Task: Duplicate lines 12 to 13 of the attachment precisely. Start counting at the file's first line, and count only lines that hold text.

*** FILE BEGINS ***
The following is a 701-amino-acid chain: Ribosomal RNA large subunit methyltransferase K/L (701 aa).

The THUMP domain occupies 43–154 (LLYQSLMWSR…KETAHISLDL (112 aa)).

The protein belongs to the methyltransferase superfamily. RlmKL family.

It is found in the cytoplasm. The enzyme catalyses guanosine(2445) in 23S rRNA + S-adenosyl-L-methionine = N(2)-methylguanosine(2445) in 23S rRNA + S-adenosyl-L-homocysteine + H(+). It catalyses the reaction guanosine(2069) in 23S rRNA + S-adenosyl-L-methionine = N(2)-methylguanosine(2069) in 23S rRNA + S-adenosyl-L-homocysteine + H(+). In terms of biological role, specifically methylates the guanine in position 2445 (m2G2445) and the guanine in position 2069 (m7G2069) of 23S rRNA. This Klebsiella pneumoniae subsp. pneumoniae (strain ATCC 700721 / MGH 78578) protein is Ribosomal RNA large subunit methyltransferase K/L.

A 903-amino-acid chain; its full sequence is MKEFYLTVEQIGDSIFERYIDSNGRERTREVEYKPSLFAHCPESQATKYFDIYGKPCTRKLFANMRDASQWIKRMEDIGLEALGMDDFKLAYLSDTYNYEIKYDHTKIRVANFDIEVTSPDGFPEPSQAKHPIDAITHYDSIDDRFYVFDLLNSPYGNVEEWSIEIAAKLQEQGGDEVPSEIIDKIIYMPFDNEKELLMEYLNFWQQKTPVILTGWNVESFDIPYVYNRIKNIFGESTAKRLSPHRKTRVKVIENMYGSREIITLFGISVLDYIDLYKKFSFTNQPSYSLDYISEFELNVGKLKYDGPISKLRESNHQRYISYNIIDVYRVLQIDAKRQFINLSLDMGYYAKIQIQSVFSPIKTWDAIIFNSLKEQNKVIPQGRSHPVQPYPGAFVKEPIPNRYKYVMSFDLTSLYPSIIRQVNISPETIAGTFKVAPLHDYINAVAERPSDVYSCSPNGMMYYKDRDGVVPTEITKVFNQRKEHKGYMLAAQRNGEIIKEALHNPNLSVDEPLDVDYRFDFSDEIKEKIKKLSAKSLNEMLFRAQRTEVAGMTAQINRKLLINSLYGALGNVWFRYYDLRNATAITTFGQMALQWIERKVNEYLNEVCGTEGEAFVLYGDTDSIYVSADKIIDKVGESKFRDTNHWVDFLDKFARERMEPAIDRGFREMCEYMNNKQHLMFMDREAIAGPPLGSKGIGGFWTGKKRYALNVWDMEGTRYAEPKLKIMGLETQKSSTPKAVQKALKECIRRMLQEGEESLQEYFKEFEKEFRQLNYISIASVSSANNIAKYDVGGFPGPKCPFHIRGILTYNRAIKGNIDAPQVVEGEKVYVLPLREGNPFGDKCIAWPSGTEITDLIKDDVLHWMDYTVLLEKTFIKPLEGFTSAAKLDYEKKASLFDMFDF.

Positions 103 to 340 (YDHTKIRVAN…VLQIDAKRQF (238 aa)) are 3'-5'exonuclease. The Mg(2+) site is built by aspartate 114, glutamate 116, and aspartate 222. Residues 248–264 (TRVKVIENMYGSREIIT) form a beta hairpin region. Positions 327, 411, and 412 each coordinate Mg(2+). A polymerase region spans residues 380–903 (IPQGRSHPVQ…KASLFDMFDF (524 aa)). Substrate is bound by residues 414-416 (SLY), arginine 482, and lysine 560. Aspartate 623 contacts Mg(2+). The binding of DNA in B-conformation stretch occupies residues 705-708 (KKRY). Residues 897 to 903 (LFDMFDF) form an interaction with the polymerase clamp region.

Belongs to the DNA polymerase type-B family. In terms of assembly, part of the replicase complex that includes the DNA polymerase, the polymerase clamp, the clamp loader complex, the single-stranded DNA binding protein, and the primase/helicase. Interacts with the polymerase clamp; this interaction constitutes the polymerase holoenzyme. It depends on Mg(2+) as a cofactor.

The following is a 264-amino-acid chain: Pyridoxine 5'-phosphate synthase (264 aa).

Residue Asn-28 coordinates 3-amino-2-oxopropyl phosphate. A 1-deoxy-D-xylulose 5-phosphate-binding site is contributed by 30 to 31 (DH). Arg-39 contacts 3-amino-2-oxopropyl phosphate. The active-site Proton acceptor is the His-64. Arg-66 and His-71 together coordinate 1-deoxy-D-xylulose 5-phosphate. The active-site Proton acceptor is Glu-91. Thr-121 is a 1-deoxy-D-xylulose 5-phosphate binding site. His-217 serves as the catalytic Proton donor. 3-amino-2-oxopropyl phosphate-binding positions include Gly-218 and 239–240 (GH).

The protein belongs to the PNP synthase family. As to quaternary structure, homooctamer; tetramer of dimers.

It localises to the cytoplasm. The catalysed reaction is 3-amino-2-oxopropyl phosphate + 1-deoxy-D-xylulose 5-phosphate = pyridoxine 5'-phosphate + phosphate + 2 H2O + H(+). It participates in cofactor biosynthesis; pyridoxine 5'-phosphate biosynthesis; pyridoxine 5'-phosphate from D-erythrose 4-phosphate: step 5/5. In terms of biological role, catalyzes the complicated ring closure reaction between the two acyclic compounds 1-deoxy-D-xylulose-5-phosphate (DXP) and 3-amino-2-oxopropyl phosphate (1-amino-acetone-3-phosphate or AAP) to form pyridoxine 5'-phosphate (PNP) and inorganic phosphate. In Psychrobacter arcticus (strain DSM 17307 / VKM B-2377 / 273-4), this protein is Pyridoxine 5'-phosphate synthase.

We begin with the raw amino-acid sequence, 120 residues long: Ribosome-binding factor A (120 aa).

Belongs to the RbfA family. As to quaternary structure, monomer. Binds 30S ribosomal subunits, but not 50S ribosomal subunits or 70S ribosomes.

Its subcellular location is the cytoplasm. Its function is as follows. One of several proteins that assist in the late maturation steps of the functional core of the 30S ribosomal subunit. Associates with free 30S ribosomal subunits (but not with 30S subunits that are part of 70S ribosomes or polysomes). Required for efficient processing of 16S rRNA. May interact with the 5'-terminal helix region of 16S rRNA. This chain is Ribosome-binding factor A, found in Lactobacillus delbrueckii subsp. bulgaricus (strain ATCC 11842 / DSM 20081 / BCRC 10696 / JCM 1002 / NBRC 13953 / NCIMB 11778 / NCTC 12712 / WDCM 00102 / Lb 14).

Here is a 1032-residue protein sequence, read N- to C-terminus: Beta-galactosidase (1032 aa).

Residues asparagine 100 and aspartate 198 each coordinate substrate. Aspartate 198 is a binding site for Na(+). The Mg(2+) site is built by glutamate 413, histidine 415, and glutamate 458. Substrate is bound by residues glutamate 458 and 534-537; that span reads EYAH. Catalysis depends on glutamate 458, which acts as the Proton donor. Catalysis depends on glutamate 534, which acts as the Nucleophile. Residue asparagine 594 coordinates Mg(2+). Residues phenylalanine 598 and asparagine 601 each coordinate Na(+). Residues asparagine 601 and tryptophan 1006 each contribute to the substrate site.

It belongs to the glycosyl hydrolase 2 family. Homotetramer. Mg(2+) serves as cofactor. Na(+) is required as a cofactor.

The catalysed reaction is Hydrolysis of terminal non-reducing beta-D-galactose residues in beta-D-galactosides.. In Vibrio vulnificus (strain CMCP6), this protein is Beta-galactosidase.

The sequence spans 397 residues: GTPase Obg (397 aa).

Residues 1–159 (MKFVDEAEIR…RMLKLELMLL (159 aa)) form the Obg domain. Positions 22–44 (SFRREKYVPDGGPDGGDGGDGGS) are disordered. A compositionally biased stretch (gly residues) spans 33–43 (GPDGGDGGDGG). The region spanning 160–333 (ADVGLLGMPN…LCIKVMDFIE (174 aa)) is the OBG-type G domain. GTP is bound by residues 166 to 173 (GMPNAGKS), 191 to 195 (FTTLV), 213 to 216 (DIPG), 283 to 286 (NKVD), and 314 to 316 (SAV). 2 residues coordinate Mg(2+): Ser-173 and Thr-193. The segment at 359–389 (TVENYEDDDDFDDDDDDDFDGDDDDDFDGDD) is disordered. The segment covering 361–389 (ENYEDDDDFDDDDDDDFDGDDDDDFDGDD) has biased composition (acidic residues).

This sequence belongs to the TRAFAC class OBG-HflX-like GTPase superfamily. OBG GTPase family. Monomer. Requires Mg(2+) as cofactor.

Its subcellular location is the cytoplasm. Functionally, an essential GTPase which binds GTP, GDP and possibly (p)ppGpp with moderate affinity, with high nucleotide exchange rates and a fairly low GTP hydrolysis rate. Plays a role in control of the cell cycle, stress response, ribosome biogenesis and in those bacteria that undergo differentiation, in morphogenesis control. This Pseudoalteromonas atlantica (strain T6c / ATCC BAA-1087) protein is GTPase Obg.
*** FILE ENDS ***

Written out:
We begin with the raw amino-acid sequence, 120 residues long: Ribosome-binding factor A (120 aa).

Belongs to the RbfA family. As to quaternary structure, monomer. Binds 30S ribosomal subunits, but not 50S ribosomal subunits or 70S ribosomes.